Nevertheless, for a brief moment back in 1990, a giant-sized TV audience was actually watching, and obsessed with, a show that prominently featured backwards talking dwarves, black magic and alien frequencies.

More reasons why Twin Peaks freakin' ruled over on Page 2

Location Location Location

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Lunch rush.

One of the key elements to Twin Peaks' appeal was the backdrop. The majestic tress of Ghostwood Forrest. The sultriness of the Roadhouse. The fine food at the Double R. A lot of the more horrific elements of the series wouldn't have worked if they'd not set it in a town where life, very graciously, slowed down to a crawl. If it weren't for the steadfastness of the Packard Lumber Mill or the banality of the Sherriff's Office, we wouldn't be able to appreciate the debauched sordidness of an across-the-border whorehouse like One-Eyed Jack's or the devilish and disturbed anguish inside The Black Lodge.Why Twin Peaks Still Rules - IGN (8)

Bingo Night is the best.

Again, Lynch loved tearing back sublime suburban veneer and exposing the dark underbelly of small town America. But in order for a TV series to really hit home, one has to make both worlds appealing in their own right.Why Twin Peaks Still Rules - IGN (9)

Pull up a dwarf...

Listen. There was a freakin' lady on the show who carried around a log that spoke to her. She was called The Log Lady. Because logs.

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You can't run a feature about the myriad masterstrokes of Twin Peaks without giving a shout out to all of the town's totally bats*** residents. There was a one-armed man, a weeping deputy, a Chinese heiress, a distressed housewife with an eye patch, an abusive pony-tailed husband who beat his wife with a bar of soap, an insane psychiatrist, an agoraphobic horticulturalist... and Billy Zane!

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And yes, that is David Duchovny. Good eye.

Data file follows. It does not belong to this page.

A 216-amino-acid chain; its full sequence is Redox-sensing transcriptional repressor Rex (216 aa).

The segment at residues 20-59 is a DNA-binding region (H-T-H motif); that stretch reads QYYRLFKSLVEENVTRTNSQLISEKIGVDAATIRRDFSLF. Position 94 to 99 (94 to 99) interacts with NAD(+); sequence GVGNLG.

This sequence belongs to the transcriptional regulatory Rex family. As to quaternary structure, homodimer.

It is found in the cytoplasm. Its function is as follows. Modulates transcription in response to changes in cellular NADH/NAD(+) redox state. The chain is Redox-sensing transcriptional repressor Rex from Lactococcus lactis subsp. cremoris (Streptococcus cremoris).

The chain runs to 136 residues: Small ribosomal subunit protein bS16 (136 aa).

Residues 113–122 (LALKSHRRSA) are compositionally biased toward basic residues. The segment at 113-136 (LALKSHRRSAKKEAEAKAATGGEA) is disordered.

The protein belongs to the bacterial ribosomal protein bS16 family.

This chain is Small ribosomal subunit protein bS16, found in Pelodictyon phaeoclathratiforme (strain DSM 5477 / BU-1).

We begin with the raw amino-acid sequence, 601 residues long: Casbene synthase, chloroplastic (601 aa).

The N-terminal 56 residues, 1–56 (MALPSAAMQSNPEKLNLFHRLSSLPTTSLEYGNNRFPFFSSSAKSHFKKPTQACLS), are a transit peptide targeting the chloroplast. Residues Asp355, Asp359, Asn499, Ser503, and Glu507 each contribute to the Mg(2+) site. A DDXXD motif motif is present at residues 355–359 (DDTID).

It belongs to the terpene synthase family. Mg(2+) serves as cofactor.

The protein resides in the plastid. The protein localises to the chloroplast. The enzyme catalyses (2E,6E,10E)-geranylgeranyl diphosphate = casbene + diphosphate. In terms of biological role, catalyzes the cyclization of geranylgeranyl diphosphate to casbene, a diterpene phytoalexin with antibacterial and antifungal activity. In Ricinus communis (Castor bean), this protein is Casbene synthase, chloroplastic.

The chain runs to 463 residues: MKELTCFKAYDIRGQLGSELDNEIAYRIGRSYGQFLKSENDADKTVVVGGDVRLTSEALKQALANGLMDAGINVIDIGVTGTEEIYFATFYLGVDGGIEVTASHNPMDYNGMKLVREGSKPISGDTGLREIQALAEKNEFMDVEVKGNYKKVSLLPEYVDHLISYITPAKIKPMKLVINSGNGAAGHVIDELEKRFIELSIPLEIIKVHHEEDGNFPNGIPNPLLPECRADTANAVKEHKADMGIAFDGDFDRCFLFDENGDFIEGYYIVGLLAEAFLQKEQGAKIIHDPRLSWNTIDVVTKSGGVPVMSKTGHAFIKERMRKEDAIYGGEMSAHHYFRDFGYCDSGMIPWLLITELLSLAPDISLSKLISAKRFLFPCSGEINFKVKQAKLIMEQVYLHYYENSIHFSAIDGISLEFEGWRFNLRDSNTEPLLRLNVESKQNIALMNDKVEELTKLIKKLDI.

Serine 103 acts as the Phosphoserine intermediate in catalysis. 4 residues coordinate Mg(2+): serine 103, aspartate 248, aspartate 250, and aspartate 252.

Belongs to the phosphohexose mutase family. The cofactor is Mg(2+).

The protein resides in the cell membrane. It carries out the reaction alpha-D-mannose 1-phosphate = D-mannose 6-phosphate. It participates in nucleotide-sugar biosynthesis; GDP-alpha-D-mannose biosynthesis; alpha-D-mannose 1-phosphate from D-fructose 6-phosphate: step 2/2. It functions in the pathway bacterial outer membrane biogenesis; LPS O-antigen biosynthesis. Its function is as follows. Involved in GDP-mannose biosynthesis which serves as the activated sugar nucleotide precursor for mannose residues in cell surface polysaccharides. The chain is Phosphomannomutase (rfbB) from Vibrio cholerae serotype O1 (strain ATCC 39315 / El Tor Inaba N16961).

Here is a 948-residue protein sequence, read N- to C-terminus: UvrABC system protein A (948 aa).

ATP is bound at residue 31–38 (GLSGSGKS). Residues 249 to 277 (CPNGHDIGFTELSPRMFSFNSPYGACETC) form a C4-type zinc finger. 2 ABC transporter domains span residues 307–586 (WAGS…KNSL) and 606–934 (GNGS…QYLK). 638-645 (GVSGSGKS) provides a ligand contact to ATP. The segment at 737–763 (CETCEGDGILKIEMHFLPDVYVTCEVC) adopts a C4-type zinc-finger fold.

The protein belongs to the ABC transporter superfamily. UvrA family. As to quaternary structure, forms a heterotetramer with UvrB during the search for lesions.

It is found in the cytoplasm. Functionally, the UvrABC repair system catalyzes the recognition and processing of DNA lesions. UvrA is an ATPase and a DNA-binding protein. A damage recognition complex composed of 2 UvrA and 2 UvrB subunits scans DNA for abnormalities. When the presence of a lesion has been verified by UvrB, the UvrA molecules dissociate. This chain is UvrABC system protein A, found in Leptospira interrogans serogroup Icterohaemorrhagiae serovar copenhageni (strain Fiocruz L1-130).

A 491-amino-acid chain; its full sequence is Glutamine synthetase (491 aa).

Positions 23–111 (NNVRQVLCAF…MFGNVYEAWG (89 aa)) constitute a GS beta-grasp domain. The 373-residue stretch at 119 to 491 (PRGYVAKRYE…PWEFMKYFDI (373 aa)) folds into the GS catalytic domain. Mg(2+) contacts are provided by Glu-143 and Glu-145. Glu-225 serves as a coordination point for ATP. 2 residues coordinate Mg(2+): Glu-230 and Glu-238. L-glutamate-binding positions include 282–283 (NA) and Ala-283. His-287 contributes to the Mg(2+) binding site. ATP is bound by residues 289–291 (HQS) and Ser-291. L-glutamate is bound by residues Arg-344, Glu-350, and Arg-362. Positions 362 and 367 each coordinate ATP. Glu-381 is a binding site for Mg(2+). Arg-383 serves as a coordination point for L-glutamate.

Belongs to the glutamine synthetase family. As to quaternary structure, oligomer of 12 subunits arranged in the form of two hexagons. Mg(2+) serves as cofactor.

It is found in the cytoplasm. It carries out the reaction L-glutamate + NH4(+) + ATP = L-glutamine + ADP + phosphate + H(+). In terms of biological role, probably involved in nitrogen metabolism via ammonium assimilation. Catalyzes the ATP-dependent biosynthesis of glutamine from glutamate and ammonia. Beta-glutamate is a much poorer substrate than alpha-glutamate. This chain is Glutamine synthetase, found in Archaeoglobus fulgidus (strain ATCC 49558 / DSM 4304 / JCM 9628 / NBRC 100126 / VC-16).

Garmonbozia Tho...

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You've all heard the term "Water Cooler TV," right? It refers to a show so layered with twisting drama and convoluted mystery that everyone gathers around an H2O dispensing device the next day at the office and talks about the previous night's episode. Well, this is one of the shows that started it. Pre-internet, everyone had to congregate in their work space the morning after and share their Peaks theories with one another.

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Twin Peaks had so many clues and riddles, most of them stemming from Agent Cooper's colorful and elaborate dreams, that it's a shame that bloggers didn't exist back then. Can you even imagine the manifestos that would have been written about the series back then? I mean, there are a ton of them now and it's decades after the fact. And Twitter and Tumblr would have had a field day.

The dancing "Man From Another Place."

"Sometimes my arms bends back..."

"That gum you like is going to come back in style..."

"Where we're from the birds sing a pretty song..."

"There is a man in smiling bag..."

Peaks had such a rich tapestry of intriguing gibberish that it was almost impossible not to get sucked in.

Good Old Fashioned Nightmare Fuel

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You can pretty much see Rated-R horror movie gore in network primetime now, as crime procedurals regularly feature uber-gross murder and mega-grimy autopsy scenes that would put most slasher flicks to shame. And let's face it: We're all pretty much numb to it at this point. But for a general sense of terror and fear, you have to tap into something much deeper. For Twin Peaks, tone was almost everything. It was all about the score, the surroundings, the retro-clothes and somewhat stilted dialogue. There was also an unexpected sadness to Peaks that a lot of people weren't expecting. Watching Deputy Andy unable to take pictures of the crime scene because of his crying. Hearing the screams of Laura's mother Sarah and witnessing the total spiraling grief of her father Leland.

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Peaks was filled with some really unnerving and upsetting nastiness that will pretty much haunt us all until the day we die. Images of The Black Lodge, Killer BOB, Windom Earle, a tormented scream inside a piece of wood, and -- of course -- the final cliffhanger (that we're finally getting continuation on, as the show returns) have pretty much guaranteed that none of us has had a decent night sleep in since George Bush Sr. was President.

Matt Fowler is a writer for IGN. Follow him on Twitter at @TheMattFowler and Facebook at Facebook.com/Showrenity.